In today’s fast-moving market, a significant percentage of high-end architectural projects are still awarded through competitions, which are very fast paced and often followed by concept design stages that are highly accelerated.
Clients thus increasingly expect performance statements made during the competition to remain valid during later stages, instead of facing surprises such as “But the fully glazed tower is so nice, now you’re telling me it needs too much energy?”.
The discussion about the need for early-stage building performance optimization therefore gains another sharp edge. With key concepts defined in a few precious weeks and from then on firmly lodged in the design DNA, how can we make sure that indeed the right design genes are present to meet energy, comfort and sustainability goals?
This question becomes even more complicated when one considers how, in many (but not all) cases, international architectural competitions are run – which I (provocatively) posit is often “design first, ask hard questions later”. While to include engineering for building and environmental performance is by now ever more expected as a deliverable, it is often less clear what influence good environmental design contributions actually have on competition outcomes.
Setting aside structural, fire and MEP engineering, whose fundamental contributions are usually well understood, how do we prove a given design will be thermally and acoustically comfortable, daylit, (naturally) ventilated, indeed healthy – and how do we thus ensure that we do make a difference?
Engineers find truth in calculations, simulations, heuristics, but also propose creative concepts whose engineering will have to happen in reality once a project is won. Excellent architects ideate a space with all its sensory articulations, not just the visual, but multi-sensorial.
During the competition process, however, a certain degree of extrapolation of architectural features not yet fully vetted, and claims of qualities that are still subject to design and engineering development often have to be made to ensure a team’s voice is heard, which may make it hard for the engineering team to define what is investigated, and in what fashion. The engineering truth may also become linked to the master narrative, which is charged with strategic impetuses. Care must therefore be taken not to lose sight of more universal goals, which inevitably become important in a project upon its commission.
Hence, returning to the initial questions (“How do we embed the right sustainability genes in a given project?” and “How do we ‘prove’ conceptual environmental quality?”), the activity of unriddling these has to tread very carefully in order to arrive at legitimate answers, and to remain truthful to principal project goals- also dispelling sometimes justified criticism of e.g. “greenwashing”. It is within this charged context that very early-stage design ideation finds itself.
This essay introduces a series of case studies that will be published over the next few months, in which we show what performance domains were evaluated in designs created during major international architectural competitions, and how the above challenges were tackled in the interdisciplinary narratives.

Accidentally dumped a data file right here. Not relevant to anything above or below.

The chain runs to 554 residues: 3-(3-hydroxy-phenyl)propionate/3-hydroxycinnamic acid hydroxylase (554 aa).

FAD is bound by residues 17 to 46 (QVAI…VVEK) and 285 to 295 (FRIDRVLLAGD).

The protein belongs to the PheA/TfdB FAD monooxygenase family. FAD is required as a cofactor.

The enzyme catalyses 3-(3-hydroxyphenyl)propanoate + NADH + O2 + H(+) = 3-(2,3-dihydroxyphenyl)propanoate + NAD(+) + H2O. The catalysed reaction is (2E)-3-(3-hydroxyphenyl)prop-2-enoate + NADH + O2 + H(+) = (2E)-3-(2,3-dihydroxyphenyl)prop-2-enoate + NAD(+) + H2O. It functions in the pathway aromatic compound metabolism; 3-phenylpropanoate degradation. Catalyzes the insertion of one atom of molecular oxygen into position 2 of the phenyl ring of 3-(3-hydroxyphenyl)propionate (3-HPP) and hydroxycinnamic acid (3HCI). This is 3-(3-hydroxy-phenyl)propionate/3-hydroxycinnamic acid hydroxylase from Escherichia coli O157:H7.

Domains of interest and investigation scopes naturally vary from project to project, however a few truths have been shown to amalgamate around our set of questions. First again, “How to embed sustainability and building performance DNA?”
Advocate ceaselessly for key building parameters to respect performance goals (e.g. orientation, functional zoning, facade design, etc.)
Ensure that concepts retain the ability to change (sometimes “bad” concepts become the de-facto identity of a design. This makes downstream optimization incredibly difficult.)
Support a holistic temporal understanding of building performance parameters (the way spaces are inhabited over time may shed a different light on designs as opposed to “frozen”concepts)
Retain an open mind and willingness to innovate; the architecture itself can thus become a catalyst for change
Respect, and seek synergy with, all other disciplines that influence the design totality
Once we have a tentative consensus on the above, how can we calculate, simulate and ideate the ever-changing? To ‘prove’ it works when not all is yet defined?
Environmental concepts need to be clearly legible across architecture and engineering deliverables, akin to the way structure enables space.
Simulations may show the “final” design state, but do not necessarily have to, as long as the architecture still has the honest capacity to develop towards optima agreed by the integrated team. This shows a design’s performance potential. Do not shy away from showing tested but not pursued options which did not work.
Focus on spatial performance representations (e.g. daylight, spatial thermal comfort and zonal energy mapping) instead of giving absolute single performance numbers. Spatial effects are prime during the early stages. Show relative predicted intensities of savings and improvements only, not absolutes.
Manage and allow interpretational leeway to account for said uncertainties, but make sure you know what scenarios you are accounting for (“Glare? No.. these office workers all sit with their backs turned to the windows”).
By accepting that during accelerated design processes ongoing change is inevitable, design intent fluctuates, and interpretations are subject to specific (e.g. user behavior) scenarios, we have found in past in present work that in combination with above points, we can nonetheless arrive at solutions that have inbuilt performance robustness. In the snap shots of early-stage design performance optimization work to be published over the next months, there is always a spark of this interweaving present, however isolated, integrated, tangential or essential the scope of individual assessments has been.
Article courtesy of BuroHappold Engineering